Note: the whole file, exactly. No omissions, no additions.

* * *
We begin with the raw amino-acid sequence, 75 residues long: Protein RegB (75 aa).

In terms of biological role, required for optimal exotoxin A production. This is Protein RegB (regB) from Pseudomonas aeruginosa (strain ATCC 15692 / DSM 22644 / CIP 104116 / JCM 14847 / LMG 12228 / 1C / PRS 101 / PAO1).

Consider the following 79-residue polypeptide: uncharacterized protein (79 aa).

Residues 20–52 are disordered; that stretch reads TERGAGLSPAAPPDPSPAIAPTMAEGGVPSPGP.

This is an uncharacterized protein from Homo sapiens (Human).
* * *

We begin with the raw amino-acid sequence, 75 residues long: Protein RegB (75 aa).

In terms of biological role, required for optimal exotoxin A production. This is Protein RegB (regB) from Pseudomonas aeruginosa (strain ATCC 15692 / DSM 22644 / CIP 104116 / JCM 14847 / LMG 12228 / 1C / PRS 101 / PAO1).

Consider the following 79-residue polypeptide: uncharacterized protein (79 aa).

Residues 20–52 are disordered; that stretch reads TERGAGLSPAAPPDPSPAIAPTMAEGGVPSPGP.

This is an uncharacterized protein from Homo sapiens (Human).